The Sunday Opera: Jean-Philippe Rameau's "Zoroastre"
An operatic fight between good and evil that contained several “firsts” on this week’s Sunday Opera (2/26 3:00 p.m.) can be found in Jean-Philippe Rameau’s “Zoroastre” in its 1756 version.
The “firsts” of this opera include that it’s the first French opera to do away with an allegorical prologue, and its libretto is not based on classical mythology of Greece and Rome as most were at this time, but rather, it was based on stories from Persia. Although not unique, the opera is also a thinly veiled look at Freemasonry. It’s premier of December 1749 was not well received despite it having spectacular staging effects, but the 1756 version, which was heavily re-written, was much more an audience favorite.
The good in the story is Zoroastre (John Elwes) who is loved by the two princesses of Bactria which is in chaos after the death of the king. Amelite (Greta de Reyghere) is the presumptive heir and Erinice (Mieke van der Sluis) are rivals in every way, but Zoroastre loves Amelite.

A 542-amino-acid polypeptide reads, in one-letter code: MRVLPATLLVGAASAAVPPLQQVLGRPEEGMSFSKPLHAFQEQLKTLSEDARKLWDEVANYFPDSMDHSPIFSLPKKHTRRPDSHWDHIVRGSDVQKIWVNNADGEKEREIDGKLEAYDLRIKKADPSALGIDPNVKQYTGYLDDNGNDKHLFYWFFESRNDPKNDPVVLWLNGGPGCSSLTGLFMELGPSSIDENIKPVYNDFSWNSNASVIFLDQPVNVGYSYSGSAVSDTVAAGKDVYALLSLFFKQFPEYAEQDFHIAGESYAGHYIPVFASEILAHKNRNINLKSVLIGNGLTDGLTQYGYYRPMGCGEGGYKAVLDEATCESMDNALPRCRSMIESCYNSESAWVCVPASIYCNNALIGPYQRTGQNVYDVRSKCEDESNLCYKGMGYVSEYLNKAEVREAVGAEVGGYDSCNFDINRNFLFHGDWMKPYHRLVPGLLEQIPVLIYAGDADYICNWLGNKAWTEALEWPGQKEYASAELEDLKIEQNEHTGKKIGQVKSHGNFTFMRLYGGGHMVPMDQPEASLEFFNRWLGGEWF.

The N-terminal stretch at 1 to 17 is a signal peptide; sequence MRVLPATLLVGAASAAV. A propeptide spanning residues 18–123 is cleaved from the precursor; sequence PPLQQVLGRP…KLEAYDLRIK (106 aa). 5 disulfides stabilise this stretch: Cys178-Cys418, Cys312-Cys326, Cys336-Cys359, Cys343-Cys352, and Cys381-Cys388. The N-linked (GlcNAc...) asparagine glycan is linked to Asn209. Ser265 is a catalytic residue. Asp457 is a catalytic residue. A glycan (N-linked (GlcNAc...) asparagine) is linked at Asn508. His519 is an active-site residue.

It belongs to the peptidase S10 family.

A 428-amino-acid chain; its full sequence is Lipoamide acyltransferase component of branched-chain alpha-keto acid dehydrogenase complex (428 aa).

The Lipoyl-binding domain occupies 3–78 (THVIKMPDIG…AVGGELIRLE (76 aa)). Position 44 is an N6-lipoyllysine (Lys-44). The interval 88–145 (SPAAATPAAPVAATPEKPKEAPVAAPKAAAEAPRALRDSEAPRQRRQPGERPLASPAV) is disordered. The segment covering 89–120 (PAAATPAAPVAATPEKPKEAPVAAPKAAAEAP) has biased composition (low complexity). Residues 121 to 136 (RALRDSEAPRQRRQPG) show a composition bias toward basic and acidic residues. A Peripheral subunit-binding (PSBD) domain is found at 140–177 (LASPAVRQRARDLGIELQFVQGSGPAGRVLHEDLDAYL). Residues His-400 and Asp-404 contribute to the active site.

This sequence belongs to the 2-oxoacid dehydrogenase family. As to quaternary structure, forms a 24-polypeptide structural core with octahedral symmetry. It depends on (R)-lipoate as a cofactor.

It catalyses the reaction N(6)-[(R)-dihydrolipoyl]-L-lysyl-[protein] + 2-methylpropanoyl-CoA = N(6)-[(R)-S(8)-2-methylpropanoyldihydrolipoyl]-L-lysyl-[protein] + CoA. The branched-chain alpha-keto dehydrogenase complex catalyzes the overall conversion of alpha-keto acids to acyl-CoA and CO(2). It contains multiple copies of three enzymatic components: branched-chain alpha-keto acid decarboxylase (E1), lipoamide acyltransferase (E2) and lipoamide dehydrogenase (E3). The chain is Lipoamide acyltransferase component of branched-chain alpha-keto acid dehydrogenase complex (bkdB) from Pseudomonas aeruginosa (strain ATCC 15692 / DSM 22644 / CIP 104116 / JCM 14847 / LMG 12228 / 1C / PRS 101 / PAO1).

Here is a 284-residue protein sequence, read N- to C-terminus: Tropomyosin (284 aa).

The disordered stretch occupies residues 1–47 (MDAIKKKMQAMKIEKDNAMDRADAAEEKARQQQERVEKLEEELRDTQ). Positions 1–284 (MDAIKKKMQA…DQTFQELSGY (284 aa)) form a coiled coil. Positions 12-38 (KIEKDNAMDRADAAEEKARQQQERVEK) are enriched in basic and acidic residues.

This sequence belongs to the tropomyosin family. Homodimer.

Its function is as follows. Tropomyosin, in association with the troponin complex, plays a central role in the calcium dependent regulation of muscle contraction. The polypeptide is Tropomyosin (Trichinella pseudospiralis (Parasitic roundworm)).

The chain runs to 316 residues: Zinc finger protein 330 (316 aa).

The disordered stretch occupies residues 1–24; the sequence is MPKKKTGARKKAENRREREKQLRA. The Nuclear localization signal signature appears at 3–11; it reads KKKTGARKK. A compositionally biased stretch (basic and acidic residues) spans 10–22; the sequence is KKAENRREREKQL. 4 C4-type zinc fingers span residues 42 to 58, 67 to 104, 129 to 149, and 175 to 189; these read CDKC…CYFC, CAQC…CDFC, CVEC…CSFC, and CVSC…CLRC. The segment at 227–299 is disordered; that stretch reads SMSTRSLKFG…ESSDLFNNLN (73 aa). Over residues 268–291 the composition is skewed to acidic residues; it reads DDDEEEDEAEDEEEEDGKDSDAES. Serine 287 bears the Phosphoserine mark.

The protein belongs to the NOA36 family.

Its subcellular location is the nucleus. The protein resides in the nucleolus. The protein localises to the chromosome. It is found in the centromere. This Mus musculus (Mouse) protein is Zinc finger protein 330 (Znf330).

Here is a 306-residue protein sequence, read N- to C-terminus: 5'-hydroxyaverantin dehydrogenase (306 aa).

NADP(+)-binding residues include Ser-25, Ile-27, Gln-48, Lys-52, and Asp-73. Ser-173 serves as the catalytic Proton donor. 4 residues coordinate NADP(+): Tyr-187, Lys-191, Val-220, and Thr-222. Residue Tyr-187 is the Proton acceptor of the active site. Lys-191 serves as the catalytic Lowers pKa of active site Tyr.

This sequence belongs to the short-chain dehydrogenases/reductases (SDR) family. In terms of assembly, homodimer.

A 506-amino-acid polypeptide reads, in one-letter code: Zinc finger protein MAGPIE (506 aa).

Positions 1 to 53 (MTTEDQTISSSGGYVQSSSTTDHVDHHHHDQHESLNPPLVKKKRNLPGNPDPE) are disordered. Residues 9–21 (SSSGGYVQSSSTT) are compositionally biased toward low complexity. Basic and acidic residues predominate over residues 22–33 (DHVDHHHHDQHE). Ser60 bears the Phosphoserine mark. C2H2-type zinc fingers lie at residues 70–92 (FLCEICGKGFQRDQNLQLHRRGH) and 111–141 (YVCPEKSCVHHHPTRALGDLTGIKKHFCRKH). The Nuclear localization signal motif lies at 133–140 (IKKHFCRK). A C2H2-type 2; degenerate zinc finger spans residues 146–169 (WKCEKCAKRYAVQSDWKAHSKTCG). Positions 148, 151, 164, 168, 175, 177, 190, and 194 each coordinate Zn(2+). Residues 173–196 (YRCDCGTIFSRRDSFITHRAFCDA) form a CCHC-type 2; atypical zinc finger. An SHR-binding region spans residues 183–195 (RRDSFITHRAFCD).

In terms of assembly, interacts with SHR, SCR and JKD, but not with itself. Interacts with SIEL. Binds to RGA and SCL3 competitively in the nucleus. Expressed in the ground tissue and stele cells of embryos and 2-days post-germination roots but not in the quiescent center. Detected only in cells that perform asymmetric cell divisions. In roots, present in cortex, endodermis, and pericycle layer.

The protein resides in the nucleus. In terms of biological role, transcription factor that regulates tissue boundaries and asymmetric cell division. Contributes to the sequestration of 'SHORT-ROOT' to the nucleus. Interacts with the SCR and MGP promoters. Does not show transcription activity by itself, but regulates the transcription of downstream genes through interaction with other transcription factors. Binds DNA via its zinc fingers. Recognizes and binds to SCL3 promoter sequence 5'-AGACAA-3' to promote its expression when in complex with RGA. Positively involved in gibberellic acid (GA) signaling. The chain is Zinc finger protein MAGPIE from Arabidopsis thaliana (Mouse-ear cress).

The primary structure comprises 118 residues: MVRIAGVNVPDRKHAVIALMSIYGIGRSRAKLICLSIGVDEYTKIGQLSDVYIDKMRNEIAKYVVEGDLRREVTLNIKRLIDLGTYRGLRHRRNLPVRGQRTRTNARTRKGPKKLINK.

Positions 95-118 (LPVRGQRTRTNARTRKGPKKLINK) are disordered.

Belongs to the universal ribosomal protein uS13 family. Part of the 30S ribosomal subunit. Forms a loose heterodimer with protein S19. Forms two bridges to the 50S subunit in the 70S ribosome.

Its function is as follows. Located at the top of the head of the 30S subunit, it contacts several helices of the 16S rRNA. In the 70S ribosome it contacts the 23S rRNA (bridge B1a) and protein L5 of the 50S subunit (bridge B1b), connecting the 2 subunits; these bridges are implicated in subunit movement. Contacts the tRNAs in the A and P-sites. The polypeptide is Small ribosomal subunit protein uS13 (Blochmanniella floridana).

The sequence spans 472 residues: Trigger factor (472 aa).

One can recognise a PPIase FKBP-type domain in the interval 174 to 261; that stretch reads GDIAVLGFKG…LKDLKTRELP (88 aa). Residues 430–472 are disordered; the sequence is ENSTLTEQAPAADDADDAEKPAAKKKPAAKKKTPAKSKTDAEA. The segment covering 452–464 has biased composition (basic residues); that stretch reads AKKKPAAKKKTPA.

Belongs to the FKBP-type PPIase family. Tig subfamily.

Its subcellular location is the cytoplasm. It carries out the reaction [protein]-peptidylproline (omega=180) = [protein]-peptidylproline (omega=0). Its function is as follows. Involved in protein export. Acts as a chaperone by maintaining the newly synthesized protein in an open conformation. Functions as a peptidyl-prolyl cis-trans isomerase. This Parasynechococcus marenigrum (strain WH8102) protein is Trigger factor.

The evil of the story is the sorcerer Abramane (Gregory Reinhart) who works with Erinice to exile Zoroastre and imprison Amelite. This sets up the battle between Zoroastre and Abramane for Amelite’s life and the throne of Bactria.
The rest of the cast of this 1983 recording includes Agnes Mellon, Philippe Cantor, Jacques Bona, Michel Verschaeve, and Francois Fauche. The conductor here is Sigiswald Kuijken, and he is leading La petite bande and the Collegium Vocaled de Gand.
We’ll take a leap to the 20th century and the last ballet of Lord Berners (Gerald Hugh Tyrwhitt-Wilson), “Les Sirenes.” This recording of the complete score for the ballet features contralto Miriam Blennerhassett who is joined by the RTE Sinfonietta under the leadership of David Lloyd-Jones.